Better in Winter: Waxing and basic slide care
Whether you alpine ski, cross country, or snowboard, properly waxing and caring your gear will increase your enjoyment. The wax might make you go faster, but the significant benefit is turning easier. The other side of the sliding coin is that gear that has a little maintenance is more predictable, a nice thing if you don’t perform the activity daily. And a little bit of care for a few minutes will make the gear last longer. Many the tools are portable and easy to take with you on a slide trip, as some wax every other day keeps the gear performing optimally.
Keep gear ready
As soon as the season is over, or after a long trip, or before the next one that is the ideal time for the slide hobbyist to give the gear a once over. In most cases, bases are much more durable than in the past, so the need to repair rock gashes and the like is minimal. Primary edge care and waxing are elementary with a kit like the Toko All Inclusive Wax/Care Set. You can get nicks off the edges, bevel or adjust the edge angle with the little tool to your preference, sharpen as needed, and then hot wax with the special iron. They include three temperatures of waxes, so you can take on any snow temperature range. If you are storing for a while or over the summer, put a trash bag over the binding to keep out dirt and take spring tension off the bindings. If you live in a humid environment, a little bit of light oil on the metal edges will keep rust off.
Hot wax is very, very good
Hot wax is the sliding standard, and you need a good hard wax. ZUMWax makes an all-temperature racing wax, with another option MountainFlow Eco-Wax, which is plant-based. Most slide bases are sintered, which means they have microscopic pores in the bottom, which hold wax, especially when applied warm. The procedure is simple: find a flat bench, a set of holders, or a particular set of ski vises. After other things like taking off edge burrs with a diamond stone (travel with this for sure!), making sure the base is clean and dry, set the iron on low, and drip the hard wax on the surface. Get it to liquid, not smoking, and continue working the wax into the base. Wait until the wax is fully cool, scrape of the excess with a plastic scrapper, and polish it.
Rub on and paste waxes on the go
Wax makers have developed unique formulas that adhere to the base better than just rubbing on hard wax. By sticking better, they last longer. These waxes come in various application methods, including a rub-on with a cork from ZUMWax and the next-generation paste from SkiFastWax. Best to get a universal, all-temperature blend as it is easier to pack one small item. Like other treatments, ensure the bottoms are dry, preferably at room temperature, and apply and polish with specific instructions. Because they aren’t used hot, expect these treatments to last one snow day at the most. However, these can be applied on the hill if you need extra slide power, as the containers fit easily into pockets.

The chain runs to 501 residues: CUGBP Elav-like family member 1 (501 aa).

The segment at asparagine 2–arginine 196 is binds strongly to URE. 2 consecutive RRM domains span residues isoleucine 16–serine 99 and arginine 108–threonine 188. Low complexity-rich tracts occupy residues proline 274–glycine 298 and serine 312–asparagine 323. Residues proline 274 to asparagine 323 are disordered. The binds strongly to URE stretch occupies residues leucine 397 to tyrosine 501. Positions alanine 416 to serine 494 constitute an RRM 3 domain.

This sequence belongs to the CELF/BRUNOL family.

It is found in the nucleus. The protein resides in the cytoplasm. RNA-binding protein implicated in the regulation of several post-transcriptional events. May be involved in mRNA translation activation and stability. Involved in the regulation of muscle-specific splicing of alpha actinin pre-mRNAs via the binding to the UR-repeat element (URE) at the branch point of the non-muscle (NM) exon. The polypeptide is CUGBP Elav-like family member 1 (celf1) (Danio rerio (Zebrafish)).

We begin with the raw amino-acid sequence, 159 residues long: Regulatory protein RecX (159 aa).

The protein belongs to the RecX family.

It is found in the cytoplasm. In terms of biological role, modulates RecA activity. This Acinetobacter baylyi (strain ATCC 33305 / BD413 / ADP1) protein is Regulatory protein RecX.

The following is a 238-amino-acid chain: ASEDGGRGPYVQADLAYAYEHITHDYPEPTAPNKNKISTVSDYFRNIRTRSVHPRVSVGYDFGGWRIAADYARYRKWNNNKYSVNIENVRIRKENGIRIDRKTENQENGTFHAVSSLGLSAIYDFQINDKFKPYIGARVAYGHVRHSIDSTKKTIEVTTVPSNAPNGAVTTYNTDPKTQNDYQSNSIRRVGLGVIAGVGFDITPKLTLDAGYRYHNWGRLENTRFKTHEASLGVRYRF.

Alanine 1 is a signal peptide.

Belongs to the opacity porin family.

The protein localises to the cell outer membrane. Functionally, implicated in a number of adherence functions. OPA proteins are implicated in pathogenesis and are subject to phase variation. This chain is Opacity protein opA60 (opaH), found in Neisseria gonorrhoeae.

Spray on wax for precise temperatures
If you want a morning treatment for specific conditions, spray-on waxes are the easy ticket. Like the Base Performance Series from Toko, they generally come in three temperature ranges. That makes picking the right one simple by looking at the weather forecast. Spray on a light coat, then let dry. Polish/finish the wax with a copper base brush for two or three strokes down the length of the base from tip to tail. Except for wiping off the skis before application, nothing on your hands or gloves.
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Set the edge right
Professional ski tuners use little tools to lock the angle of the file, so it creates a precise effect. Beveling refers to taking the base and ski edge down a bit, maybe just a degree from the base. This allows the ski or board to roll easier into the turn. This should be done on both the bottom and the side edge. Tools like the BASEbeast and SideofBEAST edge bevel enable you to bevel the bottom while filing, then match the side angle to make a 90-degree angle. The result is the ski or board will ride optimally. Side beveling is often a forgotten aspect of sharpening and setting the edges.